#RSAC: Information Security’s Future Depends on a Better Understanding of Privacy

Reconciling the often disparate concerns of privacy and security is one of the persistent issues in this young industry. And it is a debate that is rapidly evolving – with some key implications for security professionals, J. Trevor Hughes and Jeff Northrop told Infosecurity at RSA Conference 2015.

CEO and CTO, respectively, of the International Association of Privacy Professionals, the pair are offering their projections at RSA on how the interaction between security and privacy professionals is set to develop, given the increasing burden of privacy on organizations.

“Privacy is very closely related to security,” explains Hughes. “Information security requires massive amounts of data at times to understand threats. Privacy needs to articulate uses and understand potential misuses of data, and that can run counter to information security’s interests.”

One of the problems, Northrop adds, is that the scale of data being collected by organizations, and the diverse purposes this data serves, makes assessing the problem with due concern for privacy a complicated task.

“It’s security’s obligation to know where data is,” he says. “But it is so prolific, they don’t even know where the structured data is – and the unstructured data is all over the place, in Excel sheets and emails. Keeping track of it and protecting it becomes a huge issue.”

Mature organizations with privacy officers are able to assist security departments in managing these concerns, but if an organization doesn’t have that maturity, it is incumbent on information security pros to take on those responsibilities, Northrop adds.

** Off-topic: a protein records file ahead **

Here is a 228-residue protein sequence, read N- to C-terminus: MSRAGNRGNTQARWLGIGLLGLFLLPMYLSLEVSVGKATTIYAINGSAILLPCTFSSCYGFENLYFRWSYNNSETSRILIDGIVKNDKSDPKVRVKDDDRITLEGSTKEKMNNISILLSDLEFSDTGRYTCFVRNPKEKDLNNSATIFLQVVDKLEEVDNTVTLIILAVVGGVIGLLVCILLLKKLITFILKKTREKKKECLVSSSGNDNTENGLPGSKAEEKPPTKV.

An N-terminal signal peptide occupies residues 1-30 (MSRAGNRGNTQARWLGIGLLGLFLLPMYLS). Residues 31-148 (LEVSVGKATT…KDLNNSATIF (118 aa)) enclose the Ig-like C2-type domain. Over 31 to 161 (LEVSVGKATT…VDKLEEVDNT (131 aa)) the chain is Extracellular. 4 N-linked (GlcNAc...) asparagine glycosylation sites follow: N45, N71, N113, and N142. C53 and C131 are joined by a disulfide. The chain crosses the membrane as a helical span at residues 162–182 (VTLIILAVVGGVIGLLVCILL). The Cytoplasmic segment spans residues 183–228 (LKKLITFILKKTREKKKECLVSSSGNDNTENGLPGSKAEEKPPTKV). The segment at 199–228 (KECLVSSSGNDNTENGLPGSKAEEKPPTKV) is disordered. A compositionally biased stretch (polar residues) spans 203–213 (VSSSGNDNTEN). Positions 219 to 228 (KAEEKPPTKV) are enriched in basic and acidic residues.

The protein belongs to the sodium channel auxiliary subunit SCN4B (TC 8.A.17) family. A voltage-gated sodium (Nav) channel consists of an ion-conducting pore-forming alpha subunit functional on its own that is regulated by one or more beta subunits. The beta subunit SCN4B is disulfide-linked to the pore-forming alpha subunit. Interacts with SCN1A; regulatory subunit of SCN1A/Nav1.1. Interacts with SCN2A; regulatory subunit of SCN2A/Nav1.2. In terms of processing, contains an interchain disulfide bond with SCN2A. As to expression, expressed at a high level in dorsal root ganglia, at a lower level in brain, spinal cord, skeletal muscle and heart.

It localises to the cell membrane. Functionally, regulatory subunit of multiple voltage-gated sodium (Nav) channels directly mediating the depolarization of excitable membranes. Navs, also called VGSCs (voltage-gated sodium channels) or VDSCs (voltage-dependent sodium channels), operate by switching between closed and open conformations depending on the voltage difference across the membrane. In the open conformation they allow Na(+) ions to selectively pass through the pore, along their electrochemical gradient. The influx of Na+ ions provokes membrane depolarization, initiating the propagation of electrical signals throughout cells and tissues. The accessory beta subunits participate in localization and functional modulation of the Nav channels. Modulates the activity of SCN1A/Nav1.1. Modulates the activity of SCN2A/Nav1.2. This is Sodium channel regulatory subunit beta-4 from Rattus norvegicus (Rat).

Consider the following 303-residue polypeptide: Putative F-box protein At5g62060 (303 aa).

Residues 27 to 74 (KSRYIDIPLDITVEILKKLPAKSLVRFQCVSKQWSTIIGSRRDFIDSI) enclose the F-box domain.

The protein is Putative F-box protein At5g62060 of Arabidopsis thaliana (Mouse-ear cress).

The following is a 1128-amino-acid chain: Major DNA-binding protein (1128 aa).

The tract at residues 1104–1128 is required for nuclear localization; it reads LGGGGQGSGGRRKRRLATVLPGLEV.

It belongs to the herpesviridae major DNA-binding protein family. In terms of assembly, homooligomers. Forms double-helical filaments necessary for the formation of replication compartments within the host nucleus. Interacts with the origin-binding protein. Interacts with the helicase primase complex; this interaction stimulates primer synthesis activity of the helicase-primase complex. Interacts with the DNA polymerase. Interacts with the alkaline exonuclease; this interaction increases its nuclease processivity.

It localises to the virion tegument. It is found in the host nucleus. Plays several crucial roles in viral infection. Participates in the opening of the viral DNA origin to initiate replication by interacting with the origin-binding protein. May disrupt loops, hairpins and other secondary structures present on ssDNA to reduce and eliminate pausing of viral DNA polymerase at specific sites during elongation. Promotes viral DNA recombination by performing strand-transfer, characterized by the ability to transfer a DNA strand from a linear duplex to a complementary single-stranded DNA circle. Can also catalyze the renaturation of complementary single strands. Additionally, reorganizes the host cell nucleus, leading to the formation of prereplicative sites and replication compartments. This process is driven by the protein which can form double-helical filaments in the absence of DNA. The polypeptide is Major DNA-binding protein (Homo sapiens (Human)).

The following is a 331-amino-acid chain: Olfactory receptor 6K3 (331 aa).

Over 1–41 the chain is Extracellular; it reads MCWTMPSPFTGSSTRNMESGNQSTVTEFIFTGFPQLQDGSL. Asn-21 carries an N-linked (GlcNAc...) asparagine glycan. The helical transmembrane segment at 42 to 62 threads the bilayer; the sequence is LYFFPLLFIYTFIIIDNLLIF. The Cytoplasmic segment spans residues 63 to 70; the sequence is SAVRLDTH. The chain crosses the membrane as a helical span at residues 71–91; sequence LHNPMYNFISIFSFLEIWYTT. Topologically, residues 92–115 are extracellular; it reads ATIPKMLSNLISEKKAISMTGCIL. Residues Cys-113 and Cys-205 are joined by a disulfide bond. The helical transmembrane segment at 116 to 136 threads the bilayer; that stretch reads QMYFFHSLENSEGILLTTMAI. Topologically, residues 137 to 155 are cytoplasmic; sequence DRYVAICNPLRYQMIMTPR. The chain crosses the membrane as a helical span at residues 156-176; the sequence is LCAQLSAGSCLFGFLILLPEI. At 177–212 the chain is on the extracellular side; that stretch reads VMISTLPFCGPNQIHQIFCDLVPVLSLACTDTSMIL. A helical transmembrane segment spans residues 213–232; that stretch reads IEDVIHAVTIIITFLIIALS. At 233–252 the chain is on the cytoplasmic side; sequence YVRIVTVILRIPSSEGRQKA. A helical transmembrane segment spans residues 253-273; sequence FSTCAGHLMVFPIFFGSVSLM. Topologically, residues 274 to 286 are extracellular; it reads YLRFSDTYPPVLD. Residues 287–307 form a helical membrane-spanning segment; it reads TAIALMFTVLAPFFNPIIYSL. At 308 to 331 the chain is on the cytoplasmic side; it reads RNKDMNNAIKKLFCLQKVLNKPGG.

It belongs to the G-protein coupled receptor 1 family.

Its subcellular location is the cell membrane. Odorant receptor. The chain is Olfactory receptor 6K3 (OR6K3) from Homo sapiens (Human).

The problem, Hughes contends, is that security and privacy professionals – or, if you prefer, technologists and lawyers/policy-makers – effectively talk a different language.

“There’s not a lot of fluency between the two fields. It’s quite unique to be able to speak both languages with some degree of facility. For information privacy pros, when they say ‘reasonable’ or ‘appropriate’ that doesn’t code very well for information security professionals.”

This inherently creates a lot of tension, Hughes adds: “When an information security professional asks a question about risk, and a privacy professional says ‘it depends’, that is a tremendously frustrating answer for the security pro.”

To combat this language barrier, Northrop suggests that there is a rising need at enterprise level for subject matter experts in both fields who can communicate efficiently down the food chain. Expecting security pros who are already juggling lots of tasks to suddenly become privacy experts is unrealistic. Nonetheless, it is an inescapable reality that the job description is getting more complex.

“The need to be more sophisticated in a broader set of domains is increasing,” says Northrop. “But it’s good for a security professional’s career. I always argue that you can really help your organization by becoming fluent in [privacy] issues.”